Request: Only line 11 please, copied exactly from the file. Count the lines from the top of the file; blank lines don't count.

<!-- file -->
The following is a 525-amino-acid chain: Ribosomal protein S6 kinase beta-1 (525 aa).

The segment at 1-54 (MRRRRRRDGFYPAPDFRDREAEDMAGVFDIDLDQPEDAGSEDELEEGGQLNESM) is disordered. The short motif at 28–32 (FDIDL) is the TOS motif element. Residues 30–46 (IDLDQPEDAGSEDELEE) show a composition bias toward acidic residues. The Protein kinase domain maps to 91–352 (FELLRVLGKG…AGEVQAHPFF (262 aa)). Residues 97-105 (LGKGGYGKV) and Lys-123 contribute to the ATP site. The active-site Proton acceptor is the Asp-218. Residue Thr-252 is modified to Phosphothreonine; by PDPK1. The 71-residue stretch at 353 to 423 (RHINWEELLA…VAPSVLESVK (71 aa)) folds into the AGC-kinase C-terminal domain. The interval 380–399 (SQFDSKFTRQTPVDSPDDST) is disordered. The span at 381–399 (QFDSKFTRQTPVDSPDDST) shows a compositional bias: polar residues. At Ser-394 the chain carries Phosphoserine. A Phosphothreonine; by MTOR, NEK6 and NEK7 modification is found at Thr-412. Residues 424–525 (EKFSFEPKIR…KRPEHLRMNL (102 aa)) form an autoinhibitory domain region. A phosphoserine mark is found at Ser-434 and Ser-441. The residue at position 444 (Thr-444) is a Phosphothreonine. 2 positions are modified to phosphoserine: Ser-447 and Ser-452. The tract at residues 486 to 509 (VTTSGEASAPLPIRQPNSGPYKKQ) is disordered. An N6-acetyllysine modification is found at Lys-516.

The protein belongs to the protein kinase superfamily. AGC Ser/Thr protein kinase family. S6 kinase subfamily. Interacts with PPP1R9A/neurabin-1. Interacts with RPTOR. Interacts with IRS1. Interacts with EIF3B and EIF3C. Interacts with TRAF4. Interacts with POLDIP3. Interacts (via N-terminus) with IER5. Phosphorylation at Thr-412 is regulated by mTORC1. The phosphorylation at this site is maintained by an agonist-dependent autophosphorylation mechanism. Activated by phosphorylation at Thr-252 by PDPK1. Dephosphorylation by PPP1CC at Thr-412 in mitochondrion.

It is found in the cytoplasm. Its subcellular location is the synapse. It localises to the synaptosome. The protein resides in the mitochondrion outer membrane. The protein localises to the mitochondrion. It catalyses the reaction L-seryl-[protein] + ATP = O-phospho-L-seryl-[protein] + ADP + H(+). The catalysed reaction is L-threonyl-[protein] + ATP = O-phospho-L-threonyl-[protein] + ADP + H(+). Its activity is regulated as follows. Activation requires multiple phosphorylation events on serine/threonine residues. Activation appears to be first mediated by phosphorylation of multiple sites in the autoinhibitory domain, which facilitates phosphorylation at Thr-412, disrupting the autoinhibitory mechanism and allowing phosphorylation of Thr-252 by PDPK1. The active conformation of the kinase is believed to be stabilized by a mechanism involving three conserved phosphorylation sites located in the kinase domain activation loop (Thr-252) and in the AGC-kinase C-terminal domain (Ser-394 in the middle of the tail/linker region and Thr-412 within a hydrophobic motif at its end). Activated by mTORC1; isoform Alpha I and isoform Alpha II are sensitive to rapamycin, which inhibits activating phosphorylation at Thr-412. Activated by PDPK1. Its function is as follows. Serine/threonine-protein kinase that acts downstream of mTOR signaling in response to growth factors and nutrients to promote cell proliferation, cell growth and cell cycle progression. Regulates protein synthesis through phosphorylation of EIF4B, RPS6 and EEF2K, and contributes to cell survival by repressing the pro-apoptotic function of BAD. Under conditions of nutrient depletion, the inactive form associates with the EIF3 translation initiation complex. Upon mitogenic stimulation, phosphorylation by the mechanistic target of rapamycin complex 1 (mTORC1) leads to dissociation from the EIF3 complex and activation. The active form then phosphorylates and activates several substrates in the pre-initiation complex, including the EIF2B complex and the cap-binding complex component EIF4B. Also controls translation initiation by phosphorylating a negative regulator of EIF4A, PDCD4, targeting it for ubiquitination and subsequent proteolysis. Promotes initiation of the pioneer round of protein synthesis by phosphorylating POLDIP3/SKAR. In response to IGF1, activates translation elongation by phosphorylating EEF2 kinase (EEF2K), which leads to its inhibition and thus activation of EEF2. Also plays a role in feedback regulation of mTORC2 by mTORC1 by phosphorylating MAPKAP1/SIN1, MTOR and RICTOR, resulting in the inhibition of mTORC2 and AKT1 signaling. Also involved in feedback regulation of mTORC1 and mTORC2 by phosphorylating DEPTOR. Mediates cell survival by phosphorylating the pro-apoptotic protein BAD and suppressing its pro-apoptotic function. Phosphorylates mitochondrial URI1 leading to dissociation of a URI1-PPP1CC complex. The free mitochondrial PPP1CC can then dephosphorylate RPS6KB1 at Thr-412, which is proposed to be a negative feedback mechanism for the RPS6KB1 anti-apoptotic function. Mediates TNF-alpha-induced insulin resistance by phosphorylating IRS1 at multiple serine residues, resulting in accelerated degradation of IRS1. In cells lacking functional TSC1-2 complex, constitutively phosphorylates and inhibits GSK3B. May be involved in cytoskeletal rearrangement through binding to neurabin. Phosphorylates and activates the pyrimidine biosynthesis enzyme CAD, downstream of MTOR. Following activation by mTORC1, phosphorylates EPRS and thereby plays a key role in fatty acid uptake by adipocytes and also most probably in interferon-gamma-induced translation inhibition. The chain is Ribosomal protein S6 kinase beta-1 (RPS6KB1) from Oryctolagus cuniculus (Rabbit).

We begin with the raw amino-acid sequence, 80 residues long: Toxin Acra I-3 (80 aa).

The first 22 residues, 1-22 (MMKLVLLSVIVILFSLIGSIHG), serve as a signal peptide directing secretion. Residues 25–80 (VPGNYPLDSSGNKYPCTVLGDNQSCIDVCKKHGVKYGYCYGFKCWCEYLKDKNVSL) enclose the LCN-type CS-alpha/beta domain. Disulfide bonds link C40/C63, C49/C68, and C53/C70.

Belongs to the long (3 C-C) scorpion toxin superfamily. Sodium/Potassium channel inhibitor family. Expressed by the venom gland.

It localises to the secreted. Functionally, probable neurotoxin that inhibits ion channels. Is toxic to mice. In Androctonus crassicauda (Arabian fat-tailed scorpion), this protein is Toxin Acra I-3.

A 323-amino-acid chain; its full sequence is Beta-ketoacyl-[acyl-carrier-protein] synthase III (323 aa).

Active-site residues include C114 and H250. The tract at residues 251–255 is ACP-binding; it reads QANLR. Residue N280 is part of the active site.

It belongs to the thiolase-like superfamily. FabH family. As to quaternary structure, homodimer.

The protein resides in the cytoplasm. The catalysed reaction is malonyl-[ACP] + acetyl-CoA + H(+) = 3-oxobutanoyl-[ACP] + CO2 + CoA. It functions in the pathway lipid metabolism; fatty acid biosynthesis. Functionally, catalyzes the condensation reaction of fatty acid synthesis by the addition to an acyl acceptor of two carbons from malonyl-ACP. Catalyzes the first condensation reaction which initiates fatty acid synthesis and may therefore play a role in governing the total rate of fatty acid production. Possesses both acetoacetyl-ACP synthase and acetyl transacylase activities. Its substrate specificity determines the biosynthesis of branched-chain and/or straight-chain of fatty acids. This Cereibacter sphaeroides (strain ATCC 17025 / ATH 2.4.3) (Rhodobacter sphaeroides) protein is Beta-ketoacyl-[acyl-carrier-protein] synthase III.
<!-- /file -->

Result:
It belongs to the thiolase-like superfamily. FabH family. As to quaternary structure, homodimer.